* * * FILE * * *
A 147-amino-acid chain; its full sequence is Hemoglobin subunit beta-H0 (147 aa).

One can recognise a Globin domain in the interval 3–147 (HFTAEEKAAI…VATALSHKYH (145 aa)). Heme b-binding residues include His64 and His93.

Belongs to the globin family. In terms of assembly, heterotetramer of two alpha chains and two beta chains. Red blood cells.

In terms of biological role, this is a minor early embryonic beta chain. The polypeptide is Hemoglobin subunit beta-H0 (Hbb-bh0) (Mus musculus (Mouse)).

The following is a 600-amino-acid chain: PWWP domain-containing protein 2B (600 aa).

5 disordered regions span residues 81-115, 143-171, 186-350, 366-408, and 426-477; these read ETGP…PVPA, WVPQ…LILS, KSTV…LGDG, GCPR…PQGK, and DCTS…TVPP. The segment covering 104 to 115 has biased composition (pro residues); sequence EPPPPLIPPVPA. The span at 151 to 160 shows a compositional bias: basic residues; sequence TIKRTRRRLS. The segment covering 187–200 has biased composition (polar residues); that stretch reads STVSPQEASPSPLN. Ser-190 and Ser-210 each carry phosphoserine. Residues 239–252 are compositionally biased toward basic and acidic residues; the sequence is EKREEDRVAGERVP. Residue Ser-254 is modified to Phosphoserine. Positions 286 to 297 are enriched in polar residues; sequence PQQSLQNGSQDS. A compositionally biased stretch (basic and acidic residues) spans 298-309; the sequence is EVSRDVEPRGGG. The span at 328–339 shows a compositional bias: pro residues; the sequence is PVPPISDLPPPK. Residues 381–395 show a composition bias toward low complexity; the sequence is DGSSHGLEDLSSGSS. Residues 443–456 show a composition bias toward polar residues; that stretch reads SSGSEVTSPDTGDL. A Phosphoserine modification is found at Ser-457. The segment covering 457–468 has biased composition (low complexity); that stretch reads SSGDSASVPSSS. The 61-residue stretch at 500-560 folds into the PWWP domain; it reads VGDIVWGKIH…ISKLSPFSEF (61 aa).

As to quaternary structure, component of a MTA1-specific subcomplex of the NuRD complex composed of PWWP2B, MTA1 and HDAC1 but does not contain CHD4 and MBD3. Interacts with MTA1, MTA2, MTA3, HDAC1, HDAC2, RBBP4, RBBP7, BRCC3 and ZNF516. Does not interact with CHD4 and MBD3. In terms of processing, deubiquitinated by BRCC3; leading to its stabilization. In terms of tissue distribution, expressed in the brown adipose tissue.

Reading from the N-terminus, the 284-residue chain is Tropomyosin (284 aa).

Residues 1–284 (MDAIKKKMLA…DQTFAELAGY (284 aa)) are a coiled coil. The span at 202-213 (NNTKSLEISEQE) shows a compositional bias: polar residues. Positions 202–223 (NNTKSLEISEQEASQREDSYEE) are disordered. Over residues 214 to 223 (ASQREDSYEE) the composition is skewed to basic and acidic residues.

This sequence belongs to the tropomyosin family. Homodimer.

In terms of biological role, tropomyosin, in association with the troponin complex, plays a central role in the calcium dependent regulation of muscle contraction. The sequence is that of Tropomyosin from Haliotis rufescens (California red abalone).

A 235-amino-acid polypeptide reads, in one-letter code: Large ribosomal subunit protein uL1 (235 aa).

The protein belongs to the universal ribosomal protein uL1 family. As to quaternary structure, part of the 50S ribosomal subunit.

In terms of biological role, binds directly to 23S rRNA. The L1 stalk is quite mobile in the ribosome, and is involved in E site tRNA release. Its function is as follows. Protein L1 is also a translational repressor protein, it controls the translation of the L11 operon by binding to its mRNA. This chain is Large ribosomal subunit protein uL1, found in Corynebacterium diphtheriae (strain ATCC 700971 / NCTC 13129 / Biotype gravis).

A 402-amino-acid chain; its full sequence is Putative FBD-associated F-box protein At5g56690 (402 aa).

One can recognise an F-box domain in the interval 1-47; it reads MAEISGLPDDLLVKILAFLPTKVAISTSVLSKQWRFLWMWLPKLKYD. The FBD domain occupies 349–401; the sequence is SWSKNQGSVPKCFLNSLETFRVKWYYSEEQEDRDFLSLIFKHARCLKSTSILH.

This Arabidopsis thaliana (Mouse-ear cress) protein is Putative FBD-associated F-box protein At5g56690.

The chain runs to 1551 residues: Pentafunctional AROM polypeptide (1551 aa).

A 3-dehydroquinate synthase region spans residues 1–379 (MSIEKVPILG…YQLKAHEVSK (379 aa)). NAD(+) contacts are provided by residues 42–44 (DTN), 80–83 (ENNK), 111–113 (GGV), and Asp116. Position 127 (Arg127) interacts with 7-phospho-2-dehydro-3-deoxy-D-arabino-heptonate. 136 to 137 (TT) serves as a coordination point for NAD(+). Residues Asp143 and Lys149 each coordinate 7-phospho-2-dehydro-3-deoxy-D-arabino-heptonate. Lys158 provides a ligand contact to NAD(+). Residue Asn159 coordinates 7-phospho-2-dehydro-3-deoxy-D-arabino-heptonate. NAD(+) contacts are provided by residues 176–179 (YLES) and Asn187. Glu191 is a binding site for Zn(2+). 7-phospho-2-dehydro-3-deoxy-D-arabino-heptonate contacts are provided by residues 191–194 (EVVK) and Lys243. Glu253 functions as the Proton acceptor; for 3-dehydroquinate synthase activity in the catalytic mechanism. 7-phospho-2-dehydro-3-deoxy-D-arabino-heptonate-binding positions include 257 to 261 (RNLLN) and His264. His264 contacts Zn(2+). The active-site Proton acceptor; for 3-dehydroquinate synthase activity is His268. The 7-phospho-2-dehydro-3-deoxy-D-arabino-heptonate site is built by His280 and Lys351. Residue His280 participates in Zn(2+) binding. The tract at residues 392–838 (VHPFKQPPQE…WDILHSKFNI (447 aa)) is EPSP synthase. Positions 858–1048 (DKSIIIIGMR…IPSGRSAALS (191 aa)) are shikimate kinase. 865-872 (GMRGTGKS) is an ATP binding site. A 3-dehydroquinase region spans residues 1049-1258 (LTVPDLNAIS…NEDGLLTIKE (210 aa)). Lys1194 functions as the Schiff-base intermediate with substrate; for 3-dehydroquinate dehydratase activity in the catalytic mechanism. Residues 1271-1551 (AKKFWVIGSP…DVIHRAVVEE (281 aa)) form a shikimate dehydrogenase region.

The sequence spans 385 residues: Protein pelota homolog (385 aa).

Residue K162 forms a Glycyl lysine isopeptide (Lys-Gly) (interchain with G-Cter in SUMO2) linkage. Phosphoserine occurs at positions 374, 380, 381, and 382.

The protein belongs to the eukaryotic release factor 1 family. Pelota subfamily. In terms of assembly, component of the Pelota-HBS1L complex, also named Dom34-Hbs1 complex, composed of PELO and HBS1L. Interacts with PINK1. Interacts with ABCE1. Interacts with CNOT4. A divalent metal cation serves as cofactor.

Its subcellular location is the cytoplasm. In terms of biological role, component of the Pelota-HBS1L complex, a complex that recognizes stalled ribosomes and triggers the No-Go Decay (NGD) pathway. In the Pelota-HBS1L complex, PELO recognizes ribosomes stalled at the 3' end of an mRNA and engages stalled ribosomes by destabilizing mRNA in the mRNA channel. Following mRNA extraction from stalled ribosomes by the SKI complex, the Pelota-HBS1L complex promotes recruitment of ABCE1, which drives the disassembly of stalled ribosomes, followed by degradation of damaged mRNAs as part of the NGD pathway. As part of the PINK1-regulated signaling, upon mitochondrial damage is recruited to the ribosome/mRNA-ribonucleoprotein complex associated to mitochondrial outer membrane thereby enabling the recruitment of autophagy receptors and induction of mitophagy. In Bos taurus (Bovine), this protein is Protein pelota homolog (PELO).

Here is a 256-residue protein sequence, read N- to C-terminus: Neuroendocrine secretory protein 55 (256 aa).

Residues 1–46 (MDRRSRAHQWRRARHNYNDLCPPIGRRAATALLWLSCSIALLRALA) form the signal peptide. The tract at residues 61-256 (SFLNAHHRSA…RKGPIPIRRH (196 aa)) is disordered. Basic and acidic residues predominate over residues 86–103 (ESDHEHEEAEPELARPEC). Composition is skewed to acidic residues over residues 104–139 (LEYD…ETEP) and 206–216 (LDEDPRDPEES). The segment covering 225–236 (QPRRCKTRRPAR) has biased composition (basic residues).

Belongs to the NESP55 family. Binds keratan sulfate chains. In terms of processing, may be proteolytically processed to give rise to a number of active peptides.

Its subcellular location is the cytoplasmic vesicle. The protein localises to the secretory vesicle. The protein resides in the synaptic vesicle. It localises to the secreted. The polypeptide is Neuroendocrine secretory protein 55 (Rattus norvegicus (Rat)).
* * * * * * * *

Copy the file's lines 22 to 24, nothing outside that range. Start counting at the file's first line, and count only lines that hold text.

The protein belongs to the eukaryotic release factor 1 family. Pelota subfamily. In terms of assembly, component of the Pelota-HBS1L complex, also named Dom34-Hbs1 complex, composed of PELO and HBS1L. Interacts with PINK1. Interacts with ABCE1. Interacts with CNOT4. A divalent metal cation serves as cofactor.

Its subcellular location is the cytoplasm. In terms of biological role, component of the Pelota-HBS1L complex, a complex that recognizes stalled ribosomes and triggers the No-Go Decay (NGD) pathway. In the Pelota-HBS1L complex, PELO recognizes ribosomes stalled at the 3' end of an mRNA and engages stalled ribosomes by destabilizing mRNA in the mRNA channel. Following mRNA extraction from stalled ribosomes by the SKI complex, the Pelota-HBS1L complex promotes recruitment of ABCE1, which drives the disassembly of stalled ribosomes, followed by degradation of damaged mRNAs as part of the NGD pathway. As part of the PINK1-regulated signaling, upon mitochondrial damage is recruited to the ribosome/mRNA-ribonucleoprotein complex associated to mitochondrial outer membrane thereby enabling the recruitment of autophagy receptors and induction of mitophagy. In Bos taurus (Bovine), this protein is Protein pelota homolog (PELO).

Here is a 256-residue protein sequence, read N- to C-terminus: Neuroendocrine secretory protein 55 (256 aa).